A New Path for Super Contributions
In the past, it was a rarely possible that a salary earner could make a superannuation contribution for which they claimed a personal tax deduction. Unless they had an employer who was agreeable to salary sacrificing, claiming a tax deduction for superannuation contributions was typically only available to people running their own business.
However, from July 2017, anyone can claim a tax deduction for contributions they make to superannuation from their own money. Though this is capped at $25,000 per year and any contributions made by an employer will also use up that limit, the new arrangement does open up some new opportunities. This may be of benefit to those people who are unable to make salary sacrifice contributions through their employer.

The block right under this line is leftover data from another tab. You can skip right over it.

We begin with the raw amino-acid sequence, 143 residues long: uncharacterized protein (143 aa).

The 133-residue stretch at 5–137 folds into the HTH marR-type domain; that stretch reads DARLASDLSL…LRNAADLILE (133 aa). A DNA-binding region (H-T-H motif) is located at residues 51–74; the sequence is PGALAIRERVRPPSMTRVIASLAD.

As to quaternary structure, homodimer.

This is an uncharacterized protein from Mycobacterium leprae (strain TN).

Have you ever seen how much tax you’ve paid on a bonus, and wished you’d put some of it into super as an extra salary sacrifice contribution?
Have you ever reached the end of the financial year with more cash than anticipated, and wondered if there is any way you can contribute it to super and reduce your personal tax bill at the same time?
If so, the new path for deductable super contributions means it’s time to think differently. Instead of fixating on new limitations to super, it’s time to explore the new rules that help those still saving to put more into their super account with the best possible tax treatment. Previously, there were only two ways for most people to voluntarily make extra superannuation contributions - salary sacrifice contributions through their employer or as contributions that are not tax deductable. The new arrangements make tax deductable superannuation contributions more widely available and easier than ever.
If you want to learn more about how this could apply to you, call us on 3510 1333 for your free initial consultation.